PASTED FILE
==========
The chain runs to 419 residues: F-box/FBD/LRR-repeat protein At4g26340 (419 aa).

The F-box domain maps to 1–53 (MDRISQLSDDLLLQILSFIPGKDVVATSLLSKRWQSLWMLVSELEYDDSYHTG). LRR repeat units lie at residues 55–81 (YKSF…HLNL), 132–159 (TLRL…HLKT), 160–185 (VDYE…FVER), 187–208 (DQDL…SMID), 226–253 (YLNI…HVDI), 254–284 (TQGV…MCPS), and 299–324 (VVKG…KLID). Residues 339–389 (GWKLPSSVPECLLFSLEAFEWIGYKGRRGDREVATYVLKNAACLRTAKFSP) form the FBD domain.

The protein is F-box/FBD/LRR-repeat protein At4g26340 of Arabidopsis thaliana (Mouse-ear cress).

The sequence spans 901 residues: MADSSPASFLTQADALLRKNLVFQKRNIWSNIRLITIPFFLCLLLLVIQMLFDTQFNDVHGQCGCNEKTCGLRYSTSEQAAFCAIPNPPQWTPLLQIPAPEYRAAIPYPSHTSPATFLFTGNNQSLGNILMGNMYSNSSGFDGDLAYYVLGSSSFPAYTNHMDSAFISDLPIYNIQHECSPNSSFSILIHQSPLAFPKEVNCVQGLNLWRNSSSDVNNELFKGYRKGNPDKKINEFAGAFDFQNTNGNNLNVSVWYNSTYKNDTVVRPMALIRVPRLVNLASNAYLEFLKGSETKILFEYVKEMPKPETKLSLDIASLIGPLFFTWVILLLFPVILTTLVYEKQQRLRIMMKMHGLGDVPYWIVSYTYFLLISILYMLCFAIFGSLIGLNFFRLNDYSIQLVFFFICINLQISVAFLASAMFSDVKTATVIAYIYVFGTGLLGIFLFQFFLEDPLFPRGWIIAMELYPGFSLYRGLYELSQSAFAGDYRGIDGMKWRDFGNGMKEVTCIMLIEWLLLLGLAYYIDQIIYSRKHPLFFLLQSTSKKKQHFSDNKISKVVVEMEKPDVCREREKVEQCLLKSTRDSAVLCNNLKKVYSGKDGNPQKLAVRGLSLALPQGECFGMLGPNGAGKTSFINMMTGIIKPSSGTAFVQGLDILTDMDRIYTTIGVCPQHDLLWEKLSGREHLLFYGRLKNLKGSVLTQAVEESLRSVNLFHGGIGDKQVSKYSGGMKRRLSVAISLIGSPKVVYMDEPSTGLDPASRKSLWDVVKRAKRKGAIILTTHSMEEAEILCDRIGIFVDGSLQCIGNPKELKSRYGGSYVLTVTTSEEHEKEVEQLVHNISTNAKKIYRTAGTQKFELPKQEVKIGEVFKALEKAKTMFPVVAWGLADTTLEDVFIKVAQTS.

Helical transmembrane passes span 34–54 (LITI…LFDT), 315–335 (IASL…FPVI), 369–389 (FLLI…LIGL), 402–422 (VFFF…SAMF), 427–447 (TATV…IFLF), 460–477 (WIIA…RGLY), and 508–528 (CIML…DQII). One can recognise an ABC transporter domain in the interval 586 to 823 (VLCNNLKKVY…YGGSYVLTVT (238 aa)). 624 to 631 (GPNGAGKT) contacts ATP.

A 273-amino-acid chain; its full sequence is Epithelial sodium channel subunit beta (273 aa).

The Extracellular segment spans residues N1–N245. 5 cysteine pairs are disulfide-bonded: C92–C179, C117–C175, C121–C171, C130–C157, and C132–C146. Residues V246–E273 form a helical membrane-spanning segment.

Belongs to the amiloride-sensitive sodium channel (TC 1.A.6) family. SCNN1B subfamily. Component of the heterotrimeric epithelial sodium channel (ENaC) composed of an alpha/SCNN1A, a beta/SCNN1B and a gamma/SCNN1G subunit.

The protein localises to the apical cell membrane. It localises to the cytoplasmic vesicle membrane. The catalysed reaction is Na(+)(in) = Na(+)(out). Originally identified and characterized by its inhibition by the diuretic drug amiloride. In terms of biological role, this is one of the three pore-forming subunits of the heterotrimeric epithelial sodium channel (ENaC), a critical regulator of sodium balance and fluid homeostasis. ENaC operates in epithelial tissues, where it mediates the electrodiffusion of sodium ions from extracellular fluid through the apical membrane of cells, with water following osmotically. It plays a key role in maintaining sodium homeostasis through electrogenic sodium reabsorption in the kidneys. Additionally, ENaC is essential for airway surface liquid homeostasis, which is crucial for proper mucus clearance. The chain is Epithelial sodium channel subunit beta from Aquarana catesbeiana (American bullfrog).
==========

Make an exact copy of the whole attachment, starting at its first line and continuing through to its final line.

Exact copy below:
The chain runs to 419 residues: F-box/FBD/LRR-repeat protein At4g26340 (419 aa).

The F-box domain maps to 1–53 (MDRISQLSDDLLLQILSFIPGKDVVATSLLSKRWQSLWMLVSELEYDDSYHTG). LRR repeat units lie at residues 55–81 (YKSF…HLNL), 132–159 (TLRL…HLKT), 160–185 (VDYE…FVER), 187–208 (DQDL…SMID), 226–253 (YLNI…HVDI), 254–284 (TQGV…MCPS), and 299–324 (VVKG…KLID). Residues 339–389 (GWKLPSSVPECLLFSLEAFEWIGYKGRRGDREVATYVLKNAACLRTAKFSP) form the FBD domain.

The protein is F-box/FBD/LRR-repeat protein At4g26340 of Arabidopsis thaliana (Mouse-ear cress).

The sequence spans 901 residues: MADSSPASFLTQADALLRKNLVFQKRNIWSNIRLITIPFFLCLLLLVIQMLFDTQFNDVHGQCGCNEKTCGLRYSTSEQAAFCAIPNPPQWTPLLQIPAPEYRAAIPYPSHTSPATFLFTGNNQSLGNILMGNMYSNSSGFDGDLAYYVLGSSSFPAYTNHMDSAFISDLPIYNIQHECSPNSSFSILIHQSPLAFPKEVNCVQGLNLWRNSSSDVNNELFKGYRKGNPDKKINEFAGAFDFQNTNGNNLNVSVWYNSTYKNDTVVRPMALIRVPRLVNLASNAYLEFLKGSETKILFEYVKEMPKPETKLSLDIASLIGPLFFTWVILLLFPVILTTLVYEKQQRLRIMMKMHGLGDVPYWIVSYTYFLLISILYMLCFAIFGSLIGLNFFRLNDYSIQLVFFFICINLQISVAFLASAMFSDVKTATVIAYIYVFGTGLLGIFLFQFFLEDPLFPRGWIIAMELYPGFSLYRGLYELSQSAFAGDYRGIDGMKWRDFGNGMKEVTCIMLIEWLLLLGLAYYIDQIIYSRKHPLFFLLQSTSKKKQHFSDNKISKVVVEMEKPDVCREREKVEQCLLKSTRDSAVLCNNLKKVYSGKDGNPQKLAVRGLSLALPQGECFGMLGPNGAGKTSFINMMTGIIKPSSGTAFVQGLDILTDMDRIYTTIGVCPQHDLLWEKLSGREHLLFYGRLKNLKGSVLTQAVEESLRSVNLFHGGIGDKQVSKYSGGMKRRLSVAISLIGSPKVVYMDEPSTGLDPASRKSLWDVVKRAKRKGAIILTTHSMEEAEILCDRIGIFVDGSLQCIGNPKELKSRYGGSYVLTVTTSEEHEKEVEQLVHNISTNAKKIYRTAGTQKFELPKQEVKIGEVFKALEKAKTMFPVVAWGLADTTLEDVFIKVAQTS.

Helical transmembrane passes span 34–54 (LITI…LFDT), 315–335 (IASL…FPVI), 369–389 (FLLI…LIGL), 402–422 (VFFF…SAMF), 427–447 (TATV…IFLF), 460–477 (WIIA…RGLY), and 508–528 (CIML…DQII). One can recognise an ABC transporter domain in the interval 586 to 823 (VLCNNLKKVY…YGGSYVLTVT (238 aa)). 624 to 631 (GPNGAGKT) contacts ATP.

A 273-amino-acid chain; its full sequence is Epithelial sodium channel subunit beta (273 aa).

The Extracellular segment spans residues N1–N245. 5 cysteine pairs are disulfide-bonded: C92–C179, C117–C175, C121–C171, C130–C157, and C132–C146. Residues V246–E273 form a helical membrane-spanning segment.

Belongs to the amiloride-sensitive sodium channel (TC 1.A.6) family. SCNN1B subfamily. Component of the heterotrimeric epithelial sodium channel (ENaC) composed of an alpha/SCNN1A, a beta/SCNN1B and a gamma/SCNN1G subunit.

The protein localises to the apical cell membrane. It localises to the cytoplasmic vesicle membrane. The catalysed reaction is Na(+)(in) = Na(+)(out). Originally identified and characterized by its inhibition by the diuretic drug amiloride. In terms of biological role, this is one of the three pore-forming subunits of the heterotrimeric epithelial sodium channel (ENaC), a critical regulator of sodium balance and fluid homeostasis. ENaC operates in epithelial tissues, where it mediates the electrodiffusion of sodium ions from extracellular fluid through the apical membrane of cells, with water following osmotically. It plays a key role in maintaining sodium homeostasis through electrogenic sodium reabsorption in the kidneys. Additionally, ENaC is essential for airway surface liquid homeostasis, which is crucial for proper mucus clearance. The chain is Epithelial sodium channel subunit beta from Aquarana catesbeiana (American bullfrog).